It's hard to think about a book like this being entertaining, but the wiles of the devil are amusing when written in the form of letters from one tempter to another.   Readers will find parallels in their own lives however and will wonder why they never thought of some things as temptations.  How many times have we wanted something so desperately that we couldn't get it out of our mind and then, when the money is spent and the deed is done, find that we are not happy and now our lives are filled with guilt and remorse.  The letters between Squaltaint and Lord Foulgrin give a behind the scene look at what is really going on.

The book is based on the passages in the Bible that describe the devil and the constraints he operates under.  The letter format adds insight into how the temptation takes place and the protection that is available to all humans if they will simply listen.  Besides being full of situations which almost everyone deals with, the letters give a tongue and cheek description of the hassles that devils have to put up with and their humorous day to day complaints.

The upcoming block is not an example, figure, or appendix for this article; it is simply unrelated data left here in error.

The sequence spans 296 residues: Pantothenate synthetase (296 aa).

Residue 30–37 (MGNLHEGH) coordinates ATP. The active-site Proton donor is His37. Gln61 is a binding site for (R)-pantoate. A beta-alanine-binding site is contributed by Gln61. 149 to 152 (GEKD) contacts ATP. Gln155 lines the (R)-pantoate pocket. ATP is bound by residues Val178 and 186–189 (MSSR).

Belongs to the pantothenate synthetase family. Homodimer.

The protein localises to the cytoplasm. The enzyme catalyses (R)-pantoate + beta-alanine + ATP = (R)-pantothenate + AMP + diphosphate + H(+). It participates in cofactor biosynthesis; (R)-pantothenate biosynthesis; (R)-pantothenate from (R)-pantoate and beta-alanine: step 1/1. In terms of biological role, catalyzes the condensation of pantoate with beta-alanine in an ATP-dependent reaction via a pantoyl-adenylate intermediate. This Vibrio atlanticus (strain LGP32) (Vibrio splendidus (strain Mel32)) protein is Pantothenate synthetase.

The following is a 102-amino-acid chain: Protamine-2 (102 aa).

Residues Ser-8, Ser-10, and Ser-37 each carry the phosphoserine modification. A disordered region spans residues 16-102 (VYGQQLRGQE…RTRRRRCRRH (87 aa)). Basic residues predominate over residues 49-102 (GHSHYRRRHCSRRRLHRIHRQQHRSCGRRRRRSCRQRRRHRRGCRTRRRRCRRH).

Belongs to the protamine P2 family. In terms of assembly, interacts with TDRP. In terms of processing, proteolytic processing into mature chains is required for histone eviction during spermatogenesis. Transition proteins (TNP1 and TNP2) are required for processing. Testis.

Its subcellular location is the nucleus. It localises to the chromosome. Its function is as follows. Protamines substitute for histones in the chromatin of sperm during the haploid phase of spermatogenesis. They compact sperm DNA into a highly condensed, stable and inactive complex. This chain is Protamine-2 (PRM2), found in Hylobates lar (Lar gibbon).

Alcorn, Randy. Lord Foulgrin's Letters (p. 15). The Crown Publishing Group. Kindle Edition.

Alcorn, Randy. Lord Foulgrin's Letters (p. 15). The Crown Publishing Group. Kindle Edition. .  The human, who is the subject of the


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Thursday, July 20, 2017

2017

I left off doing reviews these last 2 years and I miss doing them.  It takes a lot of extra time, but so often, I see the title of a book and I can't remember anything about it, or, I am looking for a book and can't remember the title.  I have read 119 books already this year and I have written a few reviews.  I'm gong to try to go back and review some others and continue to do reviews for the rest of the year.